Faced with the prospect of conducting a disciplinary during lockdown, people professionals must carefully weigh up the appropriateness of doing so virtually with the risk of making the parties involved wait until ‘business as usual’ resumes (whenever that might be), which could result in a tribunal later down the line.
According to new guidance issued by Acas, its code of practice and the law will still need to be followed during the crisis. Acas advises that disciplinary meetings can still go ahead as long as social distancing measures are adhered to, and that the employee has access to the necessary technology.
Helen Hayward, HR consultant at Defuse HR, says technically there’s nothing stopping an organisation conducting a disciplinary remotely. But, she says: “It comes down to an ethical and moral issue. Is it right to do it remotely, but equally, is it right to leave that person with stress?”
Check your policies
According to Hannah Netherton, partner at CMS, the first step is to get internal policies in order. “HR should check its internal policies to ensure there is enough flexibility to conduct the process [virtually],” says Netherton. “If the policy states a face-to-face meeting, then you may have to get approval from the individual in question.”
Similarly, an existing policy may dictate the time frame within which a disciplinary process must be completed. “If you’re lucky, your policy will say you have to conduct the meeting in ‘a timely manner’,” says Hayward. “But if they say it will be conducted in ‘X amount of days’ then those policies need to be updated rapidly if you plan to defer.” Otherwise, she warnes, your organisation could get an appeal based on the fact the disciplinary was conducted outside of the stipulated time frame.
Get familiar with the tech
“The key to a successful virtual disciplinary is practising with the platform and learning to use it,” says Pete Colby, director at mediation and employee relations service Pragmatism. “Never mind being an HR professional, you need to be comfortable with the technology above all else. If the technology doesn’t work the meeting can be a nightmare.”
Netherton advises using video call technology you can be confident will offer watertight security. “You want to make sure anyone accompanying the employee like a union rep is able to join the meeting, and ensure you use a secure platform where you can see who else is there,” she says.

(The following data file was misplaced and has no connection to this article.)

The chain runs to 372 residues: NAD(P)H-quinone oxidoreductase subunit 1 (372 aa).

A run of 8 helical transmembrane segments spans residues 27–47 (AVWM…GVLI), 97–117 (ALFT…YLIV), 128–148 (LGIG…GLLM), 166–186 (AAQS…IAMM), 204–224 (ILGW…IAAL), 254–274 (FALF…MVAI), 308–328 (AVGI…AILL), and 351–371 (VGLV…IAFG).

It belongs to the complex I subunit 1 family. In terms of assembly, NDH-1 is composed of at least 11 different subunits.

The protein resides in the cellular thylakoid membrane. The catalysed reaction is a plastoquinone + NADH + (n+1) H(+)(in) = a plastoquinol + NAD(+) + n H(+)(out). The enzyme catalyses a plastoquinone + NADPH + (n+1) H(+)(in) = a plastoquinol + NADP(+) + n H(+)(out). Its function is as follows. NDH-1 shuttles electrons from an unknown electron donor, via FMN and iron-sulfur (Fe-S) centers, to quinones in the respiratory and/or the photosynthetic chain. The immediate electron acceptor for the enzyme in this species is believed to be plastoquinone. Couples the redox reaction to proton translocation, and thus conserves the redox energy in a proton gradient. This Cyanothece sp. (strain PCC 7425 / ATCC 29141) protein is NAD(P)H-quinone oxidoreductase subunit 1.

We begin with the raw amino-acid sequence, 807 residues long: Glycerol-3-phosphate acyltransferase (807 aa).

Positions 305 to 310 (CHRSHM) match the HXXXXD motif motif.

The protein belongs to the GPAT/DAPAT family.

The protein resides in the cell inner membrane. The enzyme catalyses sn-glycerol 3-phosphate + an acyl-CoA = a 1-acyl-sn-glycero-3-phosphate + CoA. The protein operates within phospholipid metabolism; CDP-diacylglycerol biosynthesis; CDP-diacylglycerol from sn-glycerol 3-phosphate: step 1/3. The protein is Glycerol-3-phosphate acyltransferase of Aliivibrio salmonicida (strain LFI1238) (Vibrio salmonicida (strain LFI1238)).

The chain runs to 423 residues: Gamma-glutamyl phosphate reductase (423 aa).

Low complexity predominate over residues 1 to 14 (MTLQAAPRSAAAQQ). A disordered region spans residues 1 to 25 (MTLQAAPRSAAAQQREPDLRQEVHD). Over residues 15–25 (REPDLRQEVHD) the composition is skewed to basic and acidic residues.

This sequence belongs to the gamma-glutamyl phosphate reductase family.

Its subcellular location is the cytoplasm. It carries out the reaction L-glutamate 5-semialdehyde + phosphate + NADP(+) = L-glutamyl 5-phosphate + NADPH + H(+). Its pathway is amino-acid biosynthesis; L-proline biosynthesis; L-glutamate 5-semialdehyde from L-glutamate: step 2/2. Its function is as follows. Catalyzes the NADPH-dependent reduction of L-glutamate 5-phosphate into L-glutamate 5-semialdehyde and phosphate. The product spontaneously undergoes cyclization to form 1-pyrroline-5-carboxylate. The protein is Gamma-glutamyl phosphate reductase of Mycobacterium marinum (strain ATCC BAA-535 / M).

“Be clear in advance about whether the call is being recorded and give a clear indication on whether the individual should or shouldn’t record,” she adds.
While lockdown may have made it acceptable for people to don loungewear for more informal catch ups, Hayward says these new rules do not apply to disciplinaries. “Make sure everyone has confirmed they will have privacy while they are in the meeting,” she adds. “If they are at home with kids, pets or family members, they need to know this is a work meeting and the door will be shut. That needs to be quite explicit in the invite letter or email.”
Audio distortion may also change the way the conversation is conducted: “This isn’t going to be a fast flowing conversation, there will be pauses in between questions and answers,” says Hayward.
Colby agrees, recommending leaving more and longer pauses between sentences: “If two people talk at once it can distort the audio and also there can be slight delays. You need to get into the habit of saying something and pausing, and I usually explain that before the meeting starts to avoid confusion.”
What about furloughed employees?
“There is a lot of confusion about whether you can hold [a disciplinary] meeting with a furloughed employee,” explains Colby. “And the answer is 100 per cent yes. They aren’t doing their job by attending this type of meeting.”
Acas guidelines confirm that employees on furlough can attend a disciplinary meeting, take notes, be interviewed as part of an investigation, and be a witness or an employee’s companion – as long as this is done voluntarily.
But Netherton advises erring on the side of caution: “The cautious approach would be to bring the employee back from furlough in order to undertake the disciplinary. I think it is also fair to say that a manager who has been furloughed could not conduct the meeting.”
Take advantage of the unexpected benefits
Colby says conducting such meetings virtually can, perhaps surprisingly, bring advantages. He points to being able to easily put people in breakout rooms (without appearing rude), and increased confidentiality.
“No matter how confidential the meeting is, if it is done in the office people eventually get wind that ‘something is going on,’ but you get none of that in a virtual setting,” he says. “Lockdown is a brilliant opportunity for HR to get these meetings out of the way… because virtual disciplinaries have so many advantages over face-to-face meetings.”
He adds that with a virtual meeting, a visibly upset employee will not have to face going back into the office, and will be in the comfort of their own home: “You are in a much safer environment and I actually think in hindsight some of the mediations I have done in the past would have been even better online.”
Mitigate the impact on HR and disciplinary managers
Hayward warns the impact of a disciplinary process for people professionals will be just as – if not more – stressful during lockdown than in more normal times.
“I’ve never met a member of HR who is happy to dismiss someone or conduct a disciplinary meeting. In the current climate people are going to feel that discomfort more acutely,” she says. “HR and the disciplinary manager need to build their resilience and learn to bounce back from the situation.
“You may need to do something positive that will give you the bounce you need. HR and the managers may need to allocate this time before and after the meetings to give them the headspace and mental preparedness.”